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Tiffany Matthé


Mindset2 min read

During my first year of university, there were posters everywhere on campus promoting a physics research experience. I would immediately dismiss it every time I saw it because I wasn't a physics extraordinaire. I did not build rockets or read thick physics theory books during my spare time. And there were a lot more qualified candidates at UBC for this award. So I didn't really consider applying for it until a week before the deadline.

I had casually1 mentioned this award while talking with my parents over dinner, and they were confused that I hadn't applied. I came up with the usual excuses. There wasn't enough time. I wasn't a mastermind in physics. But they convinced me that I could do it and so I found myself scrambling and stressed during that one week before the deadline. I had to find reference letters from professors I had rarely talked to, and write paragraphs about a subject that I was greatly interested in but had little concrete evidence to show this interest.

A few weeks later, I got the award! And I was so close to not trying. The fear of asking for reference letters on such a tight deadline alone was almost enough to deter me. All of this was definitely out of my 80% confidence zone2, and that's probably why I felt more excited than usual when I received the email telling me the good news.

However, not every reach out of my 80% confidence zone is a success. In high school, I applied for multiple universities in the States and did not get in a single one. I knew I was reaching a bit high, especially being an international student. It was disappointing not getting in, but I am glad that I tried.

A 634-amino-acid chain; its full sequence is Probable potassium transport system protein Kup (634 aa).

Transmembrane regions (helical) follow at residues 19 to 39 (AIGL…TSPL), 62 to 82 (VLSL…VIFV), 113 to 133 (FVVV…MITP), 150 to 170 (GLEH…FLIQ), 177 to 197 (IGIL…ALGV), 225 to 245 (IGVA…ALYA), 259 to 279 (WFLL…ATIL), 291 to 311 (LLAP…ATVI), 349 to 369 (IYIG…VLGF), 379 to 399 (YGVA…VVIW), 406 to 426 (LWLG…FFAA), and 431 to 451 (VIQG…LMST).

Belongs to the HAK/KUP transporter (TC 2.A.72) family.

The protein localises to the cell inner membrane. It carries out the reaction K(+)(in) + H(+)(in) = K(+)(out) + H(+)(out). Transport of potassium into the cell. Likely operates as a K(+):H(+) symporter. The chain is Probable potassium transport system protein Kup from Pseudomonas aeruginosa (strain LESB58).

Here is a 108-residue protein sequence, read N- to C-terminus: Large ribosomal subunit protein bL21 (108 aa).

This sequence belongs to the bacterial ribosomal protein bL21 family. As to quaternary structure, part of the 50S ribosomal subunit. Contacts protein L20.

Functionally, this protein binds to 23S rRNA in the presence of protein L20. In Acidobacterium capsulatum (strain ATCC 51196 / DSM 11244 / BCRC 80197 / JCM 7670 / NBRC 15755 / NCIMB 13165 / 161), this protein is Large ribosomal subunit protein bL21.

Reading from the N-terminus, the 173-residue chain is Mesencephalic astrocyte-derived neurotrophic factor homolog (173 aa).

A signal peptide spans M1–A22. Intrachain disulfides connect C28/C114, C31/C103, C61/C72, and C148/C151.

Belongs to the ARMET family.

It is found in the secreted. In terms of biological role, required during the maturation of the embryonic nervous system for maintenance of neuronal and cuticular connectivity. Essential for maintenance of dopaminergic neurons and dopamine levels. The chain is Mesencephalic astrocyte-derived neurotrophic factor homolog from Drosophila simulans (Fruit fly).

Many times, after failures like these, I hesitate to try anything that's out of my 80% confidence zone because there is a higher risk of failing. It seems like a waste of time and energy. But if I shift my mindset, and look towards the possible reward and my own skills, it's not all that bad. Yes, I might fail3. But I might also succeed. I think it's better than not trying and missing out on some great opportunities.

And a note on "oh, I'm not..." a funny person, an artist, a programmer, a swimmer, and <insert some of your own>. In the past, I often told myself these absolutes. Although they might have been true in the moment, by saying these phrases, I was limiting myself and making sure I would keep these absolutes true forever. But once I changed from "oh, I'm not..." to "I could become", it gave me freedom to try things out and have a chance at success. "Could", which denotes a possibility, also allows me to accept failure.

I like to remind myself that no one is born a charismatic friend, a great writer, a professional basketball player, a famous Youtuber, an awesome doctor. They become those people because they allow themselves to reach for uncertain success.

So that's why I reach4.

  1. How did I casually recall an award that I had "automatically dismissed"? Well, I consciously dismissed it, but it was probably nagging my subconscious (who must have believed in me) so it had to come out at some point.
  2. I will always attempt anything that I have more than 80% confidence in succeeding. Anything lower than 80% requires more effort.
  3. Check out this resume of failures. It can be helpful to be reminded that we all fail a lot.
  4. I'm not saying I try everything I come across. That would kill my energy and time. I usually reach if I have at least 50% confidence.

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